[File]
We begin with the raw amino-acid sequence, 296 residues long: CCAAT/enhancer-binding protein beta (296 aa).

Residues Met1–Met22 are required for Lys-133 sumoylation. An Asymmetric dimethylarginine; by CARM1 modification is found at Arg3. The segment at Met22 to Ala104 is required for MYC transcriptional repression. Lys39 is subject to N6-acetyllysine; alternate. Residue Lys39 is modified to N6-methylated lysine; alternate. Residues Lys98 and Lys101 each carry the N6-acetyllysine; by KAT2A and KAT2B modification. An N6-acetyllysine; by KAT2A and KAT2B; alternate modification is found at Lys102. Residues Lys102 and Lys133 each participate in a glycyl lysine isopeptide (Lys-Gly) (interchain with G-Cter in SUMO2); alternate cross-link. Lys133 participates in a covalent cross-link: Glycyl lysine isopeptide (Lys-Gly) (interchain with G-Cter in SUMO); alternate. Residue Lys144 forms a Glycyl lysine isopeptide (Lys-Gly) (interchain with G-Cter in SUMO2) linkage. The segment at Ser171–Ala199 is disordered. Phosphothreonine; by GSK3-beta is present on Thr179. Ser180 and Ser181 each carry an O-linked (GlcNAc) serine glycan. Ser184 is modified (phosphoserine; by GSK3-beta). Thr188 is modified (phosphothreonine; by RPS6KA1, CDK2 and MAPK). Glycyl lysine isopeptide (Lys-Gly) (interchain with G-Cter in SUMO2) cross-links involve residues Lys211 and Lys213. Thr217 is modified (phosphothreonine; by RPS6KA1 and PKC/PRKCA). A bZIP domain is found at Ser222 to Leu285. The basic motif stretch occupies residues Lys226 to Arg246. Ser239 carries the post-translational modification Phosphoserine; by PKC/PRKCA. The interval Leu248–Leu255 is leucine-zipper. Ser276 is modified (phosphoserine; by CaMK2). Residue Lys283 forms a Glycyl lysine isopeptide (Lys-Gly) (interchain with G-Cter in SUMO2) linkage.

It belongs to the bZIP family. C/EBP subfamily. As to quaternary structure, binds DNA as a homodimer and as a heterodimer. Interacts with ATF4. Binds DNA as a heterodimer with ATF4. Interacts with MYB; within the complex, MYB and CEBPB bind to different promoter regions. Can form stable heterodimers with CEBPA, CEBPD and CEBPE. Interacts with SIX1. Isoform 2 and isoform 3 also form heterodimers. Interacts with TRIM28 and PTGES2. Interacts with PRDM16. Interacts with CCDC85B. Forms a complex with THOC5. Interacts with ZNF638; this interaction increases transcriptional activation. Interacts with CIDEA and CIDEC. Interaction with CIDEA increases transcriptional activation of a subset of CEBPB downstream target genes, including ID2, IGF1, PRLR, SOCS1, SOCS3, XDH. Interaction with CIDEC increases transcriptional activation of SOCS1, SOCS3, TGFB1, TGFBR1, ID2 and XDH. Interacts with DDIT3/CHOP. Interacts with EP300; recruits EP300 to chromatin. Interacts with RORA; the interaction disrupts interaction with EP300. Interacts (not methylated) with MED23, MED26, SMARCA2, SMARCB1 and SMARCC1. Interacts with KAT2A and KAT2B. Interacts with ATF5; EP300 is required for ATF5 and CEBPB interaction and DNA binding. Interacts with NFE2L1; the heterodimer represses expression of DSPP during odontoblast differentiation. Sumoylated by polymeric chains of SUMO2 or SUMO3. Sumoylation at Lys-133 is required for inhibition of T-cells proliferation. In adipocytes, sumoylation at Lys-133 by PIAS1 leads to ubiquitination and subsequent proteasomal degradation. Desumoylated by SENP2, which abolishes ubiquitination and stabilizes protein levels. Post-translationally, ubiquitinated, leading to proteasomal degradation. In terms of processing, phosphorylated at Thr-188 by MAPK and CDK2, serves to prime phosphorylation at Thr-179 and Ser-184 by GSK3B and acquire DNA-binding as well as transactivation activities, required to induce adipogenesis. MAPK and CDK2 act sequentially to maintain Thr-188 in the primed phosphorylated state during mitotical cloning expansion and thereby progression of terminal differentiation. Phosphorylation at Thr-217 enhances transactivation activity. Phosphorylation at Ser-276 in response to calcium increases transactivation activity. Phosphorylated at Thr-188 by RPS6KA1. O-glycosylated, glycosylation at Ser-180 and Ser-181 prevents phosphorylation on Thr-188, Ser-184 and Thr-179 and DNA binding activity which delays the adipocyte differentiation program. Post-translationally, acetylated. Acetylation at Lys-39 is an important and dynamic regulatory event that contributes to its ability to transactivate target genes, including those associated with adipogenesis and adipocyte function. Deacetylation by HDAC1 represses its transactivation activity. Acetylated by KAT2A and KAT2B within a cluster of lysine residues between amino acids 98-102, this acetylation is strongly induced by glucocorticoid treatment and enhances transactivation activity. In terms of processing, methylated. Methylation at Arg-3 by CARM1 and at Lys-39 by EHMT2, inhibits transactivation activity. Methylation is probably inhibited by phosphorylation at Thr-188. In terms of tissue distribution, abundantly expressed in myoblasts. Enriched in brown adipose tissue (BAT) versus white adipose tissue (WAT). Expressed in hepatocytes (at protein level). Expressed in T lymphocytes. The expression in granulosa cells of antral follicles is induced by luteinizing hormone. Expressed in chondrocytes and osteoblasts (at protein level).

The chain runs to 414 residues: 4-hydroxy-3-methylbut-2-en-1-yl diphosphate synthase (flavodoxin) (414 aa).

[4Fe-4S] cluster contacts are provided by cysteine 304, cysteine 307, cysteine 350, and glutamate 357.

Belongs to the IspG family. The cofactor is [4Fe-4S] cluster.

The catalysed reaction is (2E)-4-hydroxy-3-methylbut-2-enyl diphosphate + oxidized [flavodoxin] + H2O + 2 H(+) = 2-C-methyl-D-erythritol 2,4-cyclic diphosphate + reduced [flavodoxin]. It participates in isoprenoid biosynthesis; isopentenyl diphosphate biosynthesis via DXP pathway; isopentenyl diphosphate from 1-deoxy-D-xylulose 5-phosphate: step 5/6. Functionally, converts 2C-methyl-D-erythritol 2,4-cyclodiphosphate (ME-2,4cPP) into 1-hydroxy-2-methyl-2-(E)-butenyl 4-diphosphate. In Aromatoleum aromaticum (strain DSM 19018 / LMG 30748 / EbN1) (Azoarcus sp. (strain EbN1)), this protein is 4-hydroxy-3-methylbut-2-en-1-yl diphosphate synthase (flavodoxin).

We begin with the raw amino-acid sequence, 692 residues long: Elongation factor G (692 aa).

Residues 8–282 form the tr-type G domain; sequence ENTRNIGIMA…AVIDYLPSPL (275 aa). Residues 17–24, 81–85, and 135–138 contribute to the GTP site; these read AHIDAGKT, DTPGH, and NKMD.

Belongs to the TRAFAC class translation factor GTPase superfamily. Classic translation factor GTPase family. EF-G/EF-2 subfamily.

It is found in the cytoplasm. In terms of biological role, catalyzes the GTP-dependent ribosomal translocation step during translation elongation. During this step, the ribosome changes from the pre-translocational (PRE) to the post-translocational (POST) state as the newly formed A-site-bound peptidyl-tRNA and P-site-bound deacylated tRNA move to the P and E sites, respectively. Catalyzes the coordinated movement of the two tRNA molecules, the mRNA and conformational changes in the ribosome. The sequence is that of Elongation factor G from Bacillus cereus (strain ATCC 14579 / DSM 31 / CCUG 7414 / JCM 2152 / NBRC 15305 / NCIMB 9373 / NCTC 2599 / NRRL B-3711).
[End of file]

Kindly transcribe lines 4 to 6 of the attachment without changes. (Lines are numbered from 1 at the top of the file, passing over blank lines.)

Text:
The chain runs to 414 residues: 4-hydroxy-3-methylbut-2-en-1-yl diphosphate synthase (flavodoxin) (414 aa).

[4Fe-4S] cluster contacts are provided by cysteine 304, cysteine 307, cysteine 350, and glutamate 357.

Belongs to the IspG family. The cofactor is [4Fe-4S] cluster.